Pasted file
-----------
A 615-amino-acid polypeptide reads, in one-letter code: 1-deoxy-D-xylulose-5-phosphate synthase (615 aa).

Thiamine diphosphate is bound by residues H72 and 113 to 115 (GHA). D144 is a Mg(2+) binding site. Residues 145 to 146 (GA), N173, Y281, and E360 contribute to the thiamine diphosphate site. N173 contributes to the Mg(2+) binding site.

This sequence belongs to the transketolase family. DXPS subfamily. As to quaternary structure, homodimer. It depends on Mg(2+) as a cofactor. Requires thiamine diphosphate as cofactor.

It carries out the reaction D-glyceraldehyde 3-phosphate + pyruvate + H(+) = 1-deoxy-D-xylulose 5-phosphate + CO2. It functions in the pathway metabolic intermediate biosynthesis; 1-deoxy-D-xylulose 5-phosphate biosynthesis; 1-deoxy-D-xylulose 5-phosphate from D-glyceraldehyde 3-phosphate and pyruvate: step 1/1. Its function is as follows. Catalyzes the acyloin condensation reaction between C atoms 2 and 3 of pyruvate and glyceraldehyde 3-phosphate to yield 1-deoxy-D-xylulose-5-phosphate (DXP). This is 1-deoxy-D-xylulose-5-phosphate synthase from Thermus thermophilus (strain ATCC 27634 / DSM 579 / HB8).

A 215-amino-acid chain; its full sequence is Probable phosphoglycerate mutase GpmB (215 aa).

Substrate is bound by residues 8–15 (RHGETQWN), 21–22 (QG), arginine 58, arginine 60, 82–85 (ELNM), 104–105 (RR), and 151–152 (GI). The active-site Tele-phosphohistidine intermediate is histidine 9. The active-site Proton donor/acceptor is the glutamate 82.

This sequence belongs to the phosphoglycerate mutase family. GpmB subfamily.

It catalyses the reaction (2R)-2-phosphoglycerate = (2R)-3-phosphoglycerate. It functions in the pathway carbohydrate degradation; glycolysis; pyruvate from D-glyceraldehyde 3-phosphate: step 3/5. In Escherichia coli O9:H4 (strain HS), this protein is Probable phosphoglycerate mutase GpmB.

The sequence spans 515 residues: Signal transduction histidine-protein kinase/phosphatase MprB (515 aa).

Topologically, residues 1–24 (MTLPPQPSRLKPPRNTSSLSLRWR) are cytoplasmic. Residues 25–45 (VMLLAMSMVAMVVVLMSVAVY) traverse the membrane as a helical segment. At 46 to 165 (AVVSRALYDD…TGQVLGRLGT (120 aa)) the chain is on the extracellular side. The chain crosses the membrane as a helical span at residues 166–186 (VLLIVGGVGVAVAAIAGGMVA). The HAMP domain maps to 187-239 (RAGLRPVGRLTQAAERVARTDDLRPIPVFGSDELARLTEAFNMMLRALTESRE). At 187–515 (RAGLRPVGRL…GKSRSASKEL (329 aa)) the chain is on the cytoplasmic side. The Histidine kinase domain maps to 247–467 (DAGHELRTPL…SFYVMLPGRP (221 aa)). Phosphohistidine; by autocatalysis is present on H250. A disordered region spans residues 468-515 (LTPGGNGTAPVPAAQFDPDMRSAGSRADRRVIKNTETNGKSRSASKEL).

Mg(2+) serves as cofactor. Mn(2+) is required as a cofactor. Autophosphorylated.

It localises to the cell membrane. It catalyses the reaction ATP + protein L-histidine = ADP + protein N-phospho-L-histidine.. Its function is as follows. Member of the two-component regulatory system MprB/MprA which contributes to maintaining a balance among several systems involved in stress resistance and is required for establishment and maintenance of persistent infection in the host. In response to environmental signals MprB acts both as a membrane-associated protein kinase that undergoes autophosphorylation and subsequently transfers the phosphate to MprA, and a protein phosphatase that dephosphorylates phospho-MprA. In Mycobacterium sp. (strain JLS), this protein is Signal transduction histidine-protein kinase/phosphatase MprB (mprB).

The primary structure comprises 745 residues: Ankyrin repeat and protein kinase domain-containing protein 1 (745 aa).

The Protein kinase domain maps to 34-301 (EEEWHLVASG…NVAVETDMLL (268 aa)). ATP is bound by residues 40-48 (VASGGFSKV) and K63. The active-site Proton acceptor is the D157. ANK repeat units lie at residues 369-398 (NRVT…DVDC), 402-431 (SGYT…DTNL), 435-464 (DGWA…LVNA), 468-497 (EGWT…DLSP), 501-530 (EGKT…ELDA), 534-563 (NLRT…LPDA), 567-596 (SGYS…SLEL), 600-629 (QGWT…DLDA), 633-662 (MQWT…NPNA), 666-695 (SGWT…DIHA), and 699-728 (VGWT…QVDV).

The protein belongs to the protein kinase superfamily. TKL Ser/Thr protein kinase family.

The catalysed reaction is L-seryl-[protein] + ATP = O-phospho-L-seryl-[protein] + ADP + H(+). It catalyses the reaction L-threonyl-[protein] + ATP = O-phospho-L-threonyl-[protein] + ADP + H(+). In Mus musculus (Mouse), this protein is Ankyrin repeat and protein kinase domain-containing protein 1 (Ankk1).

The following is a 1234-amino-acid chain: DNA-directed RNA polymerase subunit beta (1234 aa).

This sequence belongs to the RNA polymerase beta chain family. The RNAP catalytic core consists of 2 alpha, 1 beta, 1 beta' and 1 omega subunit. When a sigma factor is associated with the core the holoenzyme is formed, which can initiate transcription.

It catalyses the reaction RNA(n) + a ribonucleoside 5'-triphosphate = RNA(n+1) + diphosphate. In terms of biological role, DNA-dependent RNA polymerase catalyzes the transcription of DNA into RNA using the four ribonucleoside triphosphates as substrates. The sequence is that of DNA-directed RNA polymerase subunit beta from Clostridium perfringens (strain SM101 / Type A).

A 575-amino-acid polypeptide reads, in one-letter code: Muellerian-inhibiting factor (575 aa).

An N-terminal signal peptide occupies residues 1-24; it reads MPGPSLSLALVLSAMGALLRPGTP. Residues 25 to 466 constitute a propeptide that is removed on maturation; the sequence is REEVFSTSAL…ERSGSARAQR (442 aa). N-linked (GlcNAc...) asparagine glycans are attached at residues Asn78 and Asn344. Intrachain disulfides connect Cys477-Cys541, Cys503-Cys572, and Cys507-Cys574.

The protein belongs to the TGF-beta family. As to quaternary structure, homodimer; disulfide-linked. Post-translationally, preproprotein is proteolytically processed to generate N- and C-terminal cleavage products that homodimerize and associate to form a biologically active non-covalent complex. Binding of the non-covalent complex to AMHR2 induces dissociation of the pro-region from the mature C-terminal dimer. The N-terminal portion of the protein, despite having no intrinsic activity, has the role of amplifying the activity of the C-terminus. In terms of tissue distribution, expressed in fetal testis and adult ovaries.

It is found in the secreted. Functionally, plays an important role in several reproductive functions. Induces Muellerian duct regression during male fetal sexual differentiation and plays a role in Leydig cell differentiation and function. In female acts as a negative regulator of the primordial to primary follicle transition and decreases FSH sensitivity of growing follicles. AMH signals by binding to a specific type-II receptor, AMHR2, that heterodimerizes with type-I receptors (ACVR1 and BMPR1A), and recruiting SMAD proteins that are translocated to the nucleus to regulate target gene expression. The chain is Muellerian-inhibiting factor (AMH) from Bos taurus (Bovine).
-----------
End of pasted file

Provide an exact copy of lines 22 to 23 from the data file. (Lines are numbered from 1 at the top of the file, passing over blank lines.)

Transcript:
The protein belongs to the TGF-beta family. As to quaternary structure, homodimer; disulfide-linked. Post-translationally, preproprotein is proteolytically processed to generate N- and C-terminal cleavage products that homodimerize and associate to form a biologically active non-covalent complex. Binding of the non-covalent complex to AMHR2 induces dissociation of the pro-region from the mature C-terminal dimer. The N-terminal portion of the protein, despite having no intrinsic activity, has the role of amplifying the activity of the C-terminus. In terms of tissue distribution, expressed in fetal testis and adult ovaries.

It is found in the secreted. Functionally, plays an important role in several reproductive functions. Induces Muellerian duct regression during male fetal sexual differentiation and plays a role in Leydig cell differentiation and function. In female acts as a negative regulator of the primordial to primary follicle transition and decreases FSH sensitivity of growing follicles. AMH signals by binding to a specific type-II receptor, AMHR2, that heterodimerizes with type-I receptors (ACVR1 and BMPR1A), and recruiting SMAD proteins that are translocated to the nucleus to regulate target gene expression. The chain is Muellerian-inhibiting factor (AMH) from Bos taurus (Bovine).